If you have caught your cockatiel and budgie mating, you may have become curious as to whether they can produce offspring. Is cockatiel x budgie hybridization possible?
Budgies and cockatiels belong to completely different genus classes and cannot produce offspring. Though they may exhibit mating behavior when housed together, they’ll not produce a hybrid since they’re genetically incompatible.
Find out more about budgies and cockatiels mating below, whether hybridization is possible between your budgie and a ‘tiel, and other hybridization options to consider.
Can budgies and cockatiel mate and produce offspring?
Budgies and cockatiels cannot produce offspring because they belong to different genus classes—budgies are genus Melopsitticus Gould, while cockatiels are genus Nymphicus Wagler.
Birds of different genera are simply genetically incompatible and unable to produce a young one.
For a budgie and a cockatiel to produce a hybrid chick, they must be closely related and have the same (or nearly the same) chromosomes count.
A difference of just two chromosomes is usually the most for successful hybridization.
But even then, this little difference can harm the produced offspring in that it will be unhealthy and have a defective mixture of traits that end up weakening it.
Even if a miracle happens and a cockatiel and budgie hybridization becomes successful and the hen lays fertilized eggs, the resulting offspring will most probably be a mule—meaning it can’t reproduce.
Hybrids also tend to die young, and in case they grow up to adulthood, they usually have problems attracting mates.
You should also factor in the physical differences that exist between these two bird species. Specifically, the size can make it impossible for the two to crossbreed.
Cockatiels usually measure 12 to 14 inches in length and are generally bigger than budgies which can measure 5 to 11 inches. There would be problems with egg laying due to this size difference unless the female is a cockatiel.
Why do the birds display mating behavior then?
If you house a cockatiel and a budgie in the same cage, and they’re of the opposite sex, they’ll try mating as they also have sexual urges. But this doesn’t guarantee they’ll mate.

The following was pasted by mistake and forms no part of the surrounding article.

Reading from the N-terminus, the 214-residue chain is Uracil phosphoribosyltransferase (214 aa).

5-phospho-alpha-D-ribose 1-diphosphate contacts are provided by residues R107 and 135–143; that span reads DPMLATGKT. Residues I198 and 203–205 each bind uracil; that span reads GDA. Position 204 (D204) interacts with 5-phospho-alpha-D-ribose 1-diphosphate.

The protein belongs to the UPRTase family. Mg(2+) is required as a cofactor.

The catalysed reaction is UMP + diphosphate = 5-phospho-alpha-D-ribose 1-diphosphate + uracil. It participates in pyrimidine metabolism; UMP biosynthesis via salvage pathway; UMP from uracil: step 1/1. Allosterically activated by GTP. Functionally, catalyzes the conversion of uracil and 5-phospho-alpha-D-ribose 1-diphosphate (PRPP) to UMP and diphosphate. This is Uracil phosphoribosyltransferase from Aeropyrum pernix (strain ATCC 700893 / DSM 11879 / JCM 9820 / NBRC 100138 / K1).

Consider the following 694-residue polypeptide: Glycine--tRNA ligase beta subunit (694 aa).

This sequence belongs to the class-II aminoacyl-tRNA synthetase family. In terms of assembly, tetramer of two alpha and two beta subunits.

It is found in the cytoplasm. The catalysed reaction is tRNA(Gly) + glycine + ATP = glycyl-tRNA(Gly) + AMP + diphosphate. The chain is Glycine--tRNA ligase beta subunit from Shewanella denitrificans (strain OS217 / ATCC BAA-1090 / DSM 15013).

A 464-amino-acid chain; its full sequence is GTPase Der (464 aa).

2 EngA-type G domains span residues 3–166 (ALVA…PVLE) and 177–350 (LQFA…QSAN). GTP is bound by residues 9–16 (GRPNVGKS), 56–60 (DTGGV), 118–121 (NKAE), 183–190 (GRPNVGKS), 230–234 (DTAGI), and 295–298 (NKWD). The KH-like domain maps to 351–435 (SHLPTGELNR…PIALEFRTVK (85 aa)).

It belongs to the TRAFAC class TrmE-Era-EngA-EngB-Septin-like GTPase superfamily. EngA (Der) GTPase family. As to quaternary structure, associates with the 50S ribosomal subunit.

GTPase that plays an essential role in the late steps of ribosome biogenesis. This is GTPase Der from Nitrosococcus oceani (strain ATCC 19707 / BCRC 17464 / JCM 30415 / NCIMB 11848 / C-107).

Pet birds are known to bond and show courtship behavior not just to each other but also to the humans they get bonded to (Source).
Others will mate with their toys, home pets like cats, and any other thing that comes their way, but they’ll only lay unfertilized eggs.
Or if you have a budgie and a cockatiel in the same cage and the female is triggered to lays eggs, you can still rest assured that no hybridization will occur because these eggs are infertile.
Beware of your bird turning into a chronic egg layer!
You should be careful about your female pet bird turning into a chronic egg layer as it tries mating with the male budgie or cockatiel and other objects in her cage.
This can have serious effects on its overall well-being. Make sure it gets plenty of calcium on top of a well-balanced diet and doesn’t end up being egg-bound.
What other Hybridization options are available?
For bird owners who are still interested in the hybridization of various birds, there are some options for you to consider, whether it involves cockatiels or budgies.
However, you’ll still need to keep this hybridization rule in mind: for the two birds to mate successfully, they must belong to the same genus class.
For instance, you can breed a variety of parakeet species to produce a viable hybrid that exhibits the behavioral characteristics and appearance of the two parents.
The same case goes for the many species of cockatoos. You can breed a variety of them including the, etc., and get viable hybrids that feature an odd mix of their parent’s behaviors and colors.
Unfortunately for budgies, they’re the only species in the genus Melopsittacus undulates—meaning they can only mate with their own kind and no other bird species.
Other birds in the parrot family with the same genus can be easily crossbred. A good example is the hybrid macaws—they aren’t pure macaw species but are a result of two different macaw species mating.
The breeds can be between two species of the same genus or two subspecies of the same species.
Cockatiels and budgies are not closely related and belong to different genus classes. This makes them genetically incompatible and impossible for them to reproduce. Even if you catch them mating, the eggs the hen produces will be infertile and won’t bear offspring.
If you’re still fascinated with hybridization, you can try crossbreeding cockatiels with other species in the same genus class or budgies with other birds in its genus class. And the resulting hybrids will feature a mix of the parent’s behavior and colorations.